In exchanging greetings, it is customary to fold your hands and sometimes to shake hands. Salutation, bowing the head, touching one’s own heart, touching the feet of the person whom you want to greet or folding hands without saying anything are also other ways of exchanging greetings that are practiced in Telugu. In informal greeting, the words dandalu, which is also the greeting of God, is used as substitute to Namaskaram. Just folding hands or bowing the head are also expression of greetings. Ayya, Ayya garu are added as honorific suffixes to the addressee and another honorific suffix, andi, is used to the greeting itself.
Telugu language has variety of dialects such as regional, class, religious, caste, and in some cases family. All these dialects are not adequately covered in typical classroom materials. In textbooks only one kind of language—standard language—is used. Also a textbook can only help the reader to imagine, but it does not give the same feeling as a video clip. Film clips can help the viewers experience real-life situations and help to learn the culture.
Family members and friends use the informal form of address by using the pronoun you- singular with each other.
In the formal address the pronoun you or reflexive pronoun you-plural and honorific suffixes like andi, gaaru, ayya, ayya garu, amma garu, etc. are used.
To illustrate the formal address, the following film clip is used. The clip is taken from the Telugu movie Bangaru chilaka (Parrot).
In the above conversation, the landlord is addressed with the greeting of God, with plural suffix, and two other honorific suffixes at the end. In return the laborer was addressed in the singular.
I have used the film clips from the Telugu movie Godavari in order to show the addressing and kinship terms. Godavari is the name of a river in South India.
In this clip, we see the old lady was addressed as grandmother even though she was not related to the person. It is Telugu custom to address people with kinship terms or honorific suffixes. This clip also shows asking personal questions such as what the caste is and why she was traveling alone, etc. It is quite common to ask personal questions in Telugu culture.
Process for using film clips
Film clips are provided by the BLC. Each video clip was given a title and had to be prepared before use in class. The preparation involved “tagging” and “annotating” the clip. The description, vocabulary, and tags were added during this process. Questions were added to the clip so that they pop up at the right place while the clip is running as illustrated in the clip shown.
The questions were all in English, as students would not be answering them in the target language. A worksheet with questions in Telugu and requiring responses in Telugu was also prepared. These clips can be ordered through the BLC website. The link to clip was placed on bSpace (the course management system) to enable in-class viewing or for students to view at home. The text will be given in Telugu with extracted vocabulary. Also a grammar lesson and cultural notes will be prepared. Exercises will be given at the end to reinforce what was learned.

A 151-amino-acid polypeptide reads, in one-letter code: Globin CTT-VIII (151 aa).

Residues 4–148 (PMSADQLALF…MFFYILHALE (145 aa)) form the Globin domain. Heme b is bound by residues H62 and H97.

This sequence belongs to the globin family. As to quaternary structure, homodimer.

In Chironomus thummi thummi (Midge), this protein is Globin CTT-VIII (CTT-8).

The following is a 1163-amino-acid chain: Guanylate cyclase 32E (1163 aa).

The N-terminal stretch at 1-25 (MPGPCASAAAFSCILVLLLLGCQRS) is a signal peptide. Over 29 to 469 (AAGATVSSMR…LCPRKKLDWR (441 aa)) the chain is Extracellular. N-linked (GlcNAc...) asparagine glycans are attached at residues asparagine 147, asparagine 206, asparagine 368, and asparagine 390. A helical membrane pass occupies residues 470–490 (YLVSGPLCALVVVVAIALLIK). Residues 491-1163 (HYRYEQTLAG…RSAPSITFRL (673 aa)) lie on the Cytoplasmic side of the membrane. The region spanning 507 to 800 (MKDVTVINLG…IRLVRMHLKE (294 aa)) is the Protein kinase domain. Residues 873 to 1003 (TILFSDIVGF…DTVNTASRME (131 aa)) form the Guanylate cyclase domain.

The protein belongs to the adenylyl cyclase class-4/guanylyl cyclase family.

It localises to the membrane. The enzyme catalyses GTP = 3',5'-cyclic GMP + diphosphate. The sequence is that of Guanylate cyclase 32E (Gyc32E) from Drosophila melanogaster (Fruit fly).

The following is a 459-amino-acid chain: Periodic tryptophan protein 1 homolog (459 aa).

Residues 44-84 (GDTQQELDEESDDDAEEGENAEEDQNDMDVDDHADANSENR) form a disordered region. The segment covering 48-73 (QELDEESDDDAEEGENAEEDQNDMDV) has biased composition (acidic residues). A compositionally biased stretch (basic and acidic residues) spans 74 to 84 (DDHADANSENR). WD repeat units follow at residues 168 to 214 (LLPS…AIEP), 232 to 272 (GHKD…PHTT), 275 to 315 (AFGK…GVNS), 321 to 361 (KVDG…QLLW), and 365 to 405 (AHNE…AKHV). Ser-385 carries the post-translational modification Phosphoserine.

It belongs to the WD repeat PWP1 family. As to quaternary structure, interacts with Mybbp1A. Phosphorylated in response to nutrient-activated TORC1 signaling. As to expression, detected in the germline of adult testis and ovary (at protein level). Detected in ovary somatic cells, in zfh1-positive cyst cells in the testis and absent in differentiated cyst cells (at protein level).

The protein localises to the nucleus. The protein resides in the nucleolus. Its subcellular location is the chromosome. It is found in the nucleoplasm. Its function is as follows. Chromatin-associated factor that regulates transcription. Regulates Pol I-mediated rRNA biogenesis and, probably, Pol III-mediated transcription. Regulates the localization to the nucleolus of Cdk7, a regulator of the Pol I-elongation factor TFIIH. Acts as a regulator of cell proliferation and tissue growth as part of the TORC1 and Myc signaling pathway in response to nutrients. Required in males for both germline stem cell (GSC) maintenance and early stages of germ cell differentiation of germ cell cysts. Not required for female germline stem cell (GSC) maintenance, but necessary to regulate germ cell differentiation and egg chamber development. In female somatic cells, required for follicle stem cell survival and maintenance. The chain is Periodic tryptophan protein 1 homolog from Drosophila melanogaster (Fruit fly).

There was a good response to the use of film clips in classroom. Following are few comments from students:
“I think the clips are very important for the class. It is important to understand the Indian culture and to learn how to communicate non-verbally within the Indian community.”
“The most helpful has been watching Telugu clips, in which we are able to observe hand gestures, facial expressions, and colloquial language.”
“We learned to understand social structures or specific costumes of the people of Andhra Pradesh.”
As you can read in students’ own words, using the film clips has enhanced the overall classroom experience of learning Telugu.
Integration of culture in the language classroom is a new concept, especially for South Indian languages that use exclusively traditional methods to teach language.
It is also a challenging and interesting experience for the instructor to pick an appropriate video clip, as well as to prepare the framework and materials based on it. It is my hope that this project can be used to teach Telugu effectively at UC Berkeley.
1. Lange, Dale L. “The teaching of culture in foreign language courses” in Modules for the professional preparation of teaching assistants in foreign languages, Grace Stovall Burkart, ed. 1998. Washington, DC: Center for Applied Linguistics.
2. Kaiser, Mark and Richard Kern. 2009. “Motivating students using various classroom techniques,” Presentation at the Language Lecturers’ Workshop, Department of South and South East Asian Studies, University of California, Berkeley.